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38 Teaching evidence based practice – it’s time to tackle the ‘apply’ domain
  1. Eve O’Toole1,
  2. Niamh O’Rourke2
  1. 1National Cancer Control Programme, Health Service Executive, Dublin, Ireland
  2. 2Clinical Effectiveness Unit, Department of Health, Dublin, Ireland


Objectives In 2017 Evidence Based Practice Ireland (EBPI) was established to promote the use of evidence-based practice in the healthcare system in Ireland with the ultimate goal of improving patient outcomes. One of the challenges to the widespread adoption of the EBP paradigm is the lack of teaching of EBP to healthcare professionals. The teaching taking place rarely addresses the domain of how to apply evidence in practice. To address this deficit a three-day workshop in EBP was held in Ireland in March 2019 for practicing healthcare professionals with an emphasis on putting evidence into practice. The aims of the workshop were to develop and deliver a teaching module on ‘evidence into practice’. To empower healthcare professionals to become evidence-based practitioners. To build capacity in teaching EBP and to create international links by inviting speakers form the Centre for Evidence Based Medicine (CEBM) in Oxford.

Method The workshop was delivered through a blend of plenary and small group sessions modelled on the CEBM approach to teaching EBP. In all plenary’s speakers used real life examples from their own experience with consistent emphasis on the impact to patients and the importance of patient values.

The programme for day one covered the Ask and Search domains. Day two explored appraisal of different study designs. Day three focused on putting evidence into practice with plenaries on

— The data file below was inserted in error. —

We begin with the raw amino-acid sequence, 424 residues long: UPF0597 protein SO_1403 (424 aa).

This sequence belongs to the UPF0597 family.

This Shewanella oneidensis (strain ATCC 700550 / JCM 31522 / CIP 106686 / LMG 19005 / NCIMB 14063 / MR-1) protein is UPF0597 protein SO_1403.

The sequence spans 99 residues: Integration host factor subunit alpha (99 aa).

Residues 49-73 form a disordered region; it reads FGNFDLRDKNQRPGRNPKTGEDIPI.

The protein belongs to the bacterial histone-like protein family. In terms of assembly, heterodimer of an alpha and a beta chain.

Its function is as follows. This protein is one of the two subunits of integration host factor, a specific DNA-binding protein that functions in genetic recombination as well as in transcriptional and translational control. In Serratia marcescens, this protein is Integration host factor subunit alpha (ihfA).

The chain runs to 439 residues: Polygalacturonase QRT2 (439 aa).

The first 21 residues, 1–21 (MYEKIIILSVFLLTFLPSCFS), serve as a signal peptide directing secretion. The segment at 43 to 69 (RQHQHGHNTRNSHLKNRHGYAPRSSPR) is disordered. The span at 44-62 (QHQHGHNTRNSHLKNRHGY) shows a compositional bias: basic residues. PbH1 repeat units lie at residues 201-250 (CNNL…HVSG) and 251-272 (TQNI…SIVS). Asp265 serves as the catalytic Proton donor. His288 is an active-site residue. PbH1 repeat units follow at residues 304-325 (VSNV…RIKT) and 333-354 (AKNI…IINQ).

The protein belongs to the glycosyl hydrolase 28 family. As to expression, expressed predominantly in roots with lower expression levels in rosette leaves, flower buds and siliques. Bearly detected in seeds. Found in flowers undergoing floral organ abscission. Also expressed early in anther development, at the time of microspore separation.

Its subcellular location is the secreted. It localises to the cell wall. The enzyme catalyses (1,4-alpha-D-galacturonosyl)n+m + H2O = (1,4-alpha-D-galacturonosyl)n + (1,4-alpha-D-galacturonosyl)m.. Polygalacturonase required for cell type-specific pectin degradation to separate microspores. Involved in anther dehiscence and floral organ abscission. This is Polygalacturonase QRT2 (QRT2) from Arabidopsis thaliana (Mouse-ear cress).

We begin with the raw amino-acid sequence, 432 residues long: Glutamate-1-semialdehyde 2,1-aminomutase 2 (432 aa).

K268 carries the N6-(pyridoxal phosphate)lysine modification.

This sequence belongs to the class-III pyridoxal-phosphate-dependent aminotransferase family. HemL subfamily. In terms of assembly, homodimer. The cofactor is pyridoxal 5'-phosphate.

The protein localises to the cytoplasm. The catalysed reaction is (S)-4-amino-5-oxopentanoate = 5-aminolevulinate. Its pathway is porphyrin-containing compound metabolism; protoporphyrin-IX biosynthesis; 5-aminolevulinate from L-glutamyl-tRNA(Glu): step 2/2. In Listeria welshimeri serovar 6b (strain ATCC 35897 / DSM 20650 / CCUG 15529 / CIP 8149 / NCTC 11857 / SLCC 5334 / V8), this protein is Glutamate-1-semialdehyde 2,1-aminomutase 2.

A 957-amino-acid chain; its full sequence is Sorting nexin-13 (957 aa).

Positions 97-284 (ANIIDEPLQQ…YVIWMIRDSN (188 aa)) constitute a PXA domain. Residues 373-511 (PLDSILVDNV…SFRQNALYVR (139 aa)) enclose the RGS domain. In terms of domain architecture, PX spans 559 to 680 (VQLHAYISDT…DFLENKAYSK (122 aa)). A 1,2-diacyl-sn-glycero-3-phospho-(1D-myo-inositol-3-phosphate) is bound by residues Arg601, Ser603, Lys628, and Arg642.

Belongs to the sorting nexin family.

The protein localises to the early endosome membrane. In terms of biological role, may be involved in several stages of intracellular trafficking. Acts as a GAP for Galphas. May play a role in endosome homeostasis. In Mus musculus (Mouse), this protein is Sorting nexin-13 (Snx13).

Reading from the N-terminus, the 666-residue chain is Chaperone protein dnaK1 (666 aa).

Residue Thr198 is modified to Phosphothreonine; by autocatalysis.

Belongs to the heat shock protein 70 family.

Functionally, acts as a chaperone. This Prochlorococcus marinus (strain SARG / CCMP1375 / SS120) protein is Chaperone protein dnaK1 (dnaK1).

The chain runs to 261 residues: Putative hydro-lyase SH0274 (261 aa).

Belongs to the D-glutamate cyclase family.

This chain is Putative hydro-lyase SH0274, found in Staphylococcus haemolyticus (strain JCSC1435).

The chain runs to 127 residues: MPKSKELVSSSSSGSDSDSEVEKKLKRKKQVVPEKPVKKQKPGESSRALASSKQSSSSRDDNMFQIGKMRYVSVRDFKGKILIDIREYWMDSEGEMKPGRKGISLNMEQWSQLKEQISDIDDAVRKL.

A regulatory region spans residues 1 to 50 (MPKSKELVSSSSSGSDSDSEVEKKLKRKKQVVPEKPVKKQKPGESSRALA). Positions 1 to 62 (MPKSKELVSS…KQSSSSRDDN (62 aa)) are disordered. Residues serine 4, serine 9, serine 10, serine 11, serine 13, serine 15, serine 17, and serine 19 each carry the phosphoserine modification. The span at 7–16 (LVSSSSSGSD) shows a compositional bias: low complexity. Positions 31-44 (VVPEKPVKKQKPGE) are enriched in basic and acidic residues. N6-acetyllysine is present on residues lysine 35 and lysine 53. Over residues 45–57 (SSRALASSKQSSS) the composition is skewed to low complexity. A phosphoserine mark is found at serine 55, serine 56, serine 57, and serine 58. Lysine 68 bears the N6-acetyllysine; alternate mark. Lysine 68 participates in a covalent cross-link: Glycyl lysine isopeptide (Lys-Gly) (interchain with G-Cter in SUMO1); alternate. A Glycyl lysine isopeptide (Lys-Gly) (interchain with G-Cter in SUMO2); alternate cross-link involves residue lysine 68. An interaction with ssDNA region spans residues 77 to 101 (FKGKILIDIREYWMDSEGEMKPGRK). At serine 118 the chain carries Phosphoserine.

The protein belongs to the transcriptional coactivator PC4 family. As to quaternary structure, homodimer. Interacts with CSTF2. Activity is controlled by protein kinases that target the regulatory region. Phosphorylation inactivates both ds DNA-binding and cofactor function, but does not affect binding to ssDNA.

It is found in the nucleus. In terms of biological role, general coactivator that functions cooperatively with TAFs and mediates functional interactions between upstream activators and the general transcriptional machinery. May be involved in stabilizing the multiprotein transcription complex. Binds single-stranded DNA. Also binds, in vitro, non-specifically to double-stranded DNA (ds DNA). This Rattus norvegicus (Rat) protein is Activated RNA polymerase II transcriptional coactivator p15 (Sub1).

• From Evidence to recommendations

  • Shared decision making

  • Implementation planning

These topics were chosen to reflect the real-word challenges health care professionals face. Each small group was required to demonstrate the skills attained including, asking an answerable question in PICO format, finding the evidence, critical appraisal of the best evidence and how they would put the evidence into practice in the real-world setting

Results The small group presentations covered a wide range of topics which were based on a real clinical query of a participant. Each group discussed the quality of the evidence to answer their question, the potential benefit and harm, patient preferences and values and resources required before presenting their recommendations. They also described barriers and facilitators to the implementation of their recommendations.

In the evaluation form all participants rated their ability to practice EBP a 4-5 on a five-point scale compared with a range of 2-5 in a previous workshop. When asked what aspects of the course were most useful, comments included;

‘Practical aspects of bringing EBP to patients’

‘Guidelines to aid implementation’

‘Connection of theory to real world practice’

‘Shared decision making’

‘Apply information in practice’

Conclusions Our goal in EBPI is to promote the practice of EBP throughout the healthcare system in Ireland to improve patient outcomes. To be successful we need health care professionals to understand the principles of EBP. Much work internationally has gone into addressing the skills needed to ask focused questions, search the literature and appraise the literature for its quality and applicability. However, there is less agreement on how to teach integrating the best evidence with clinical expertise and patient values and applying it in practice. By developing this ‘evidence into practice’ module we are addressing the curriculum gap in how to teach the ‘apply in practice’ domain of EBP while building capacity and leadership in EBP in Ireland.

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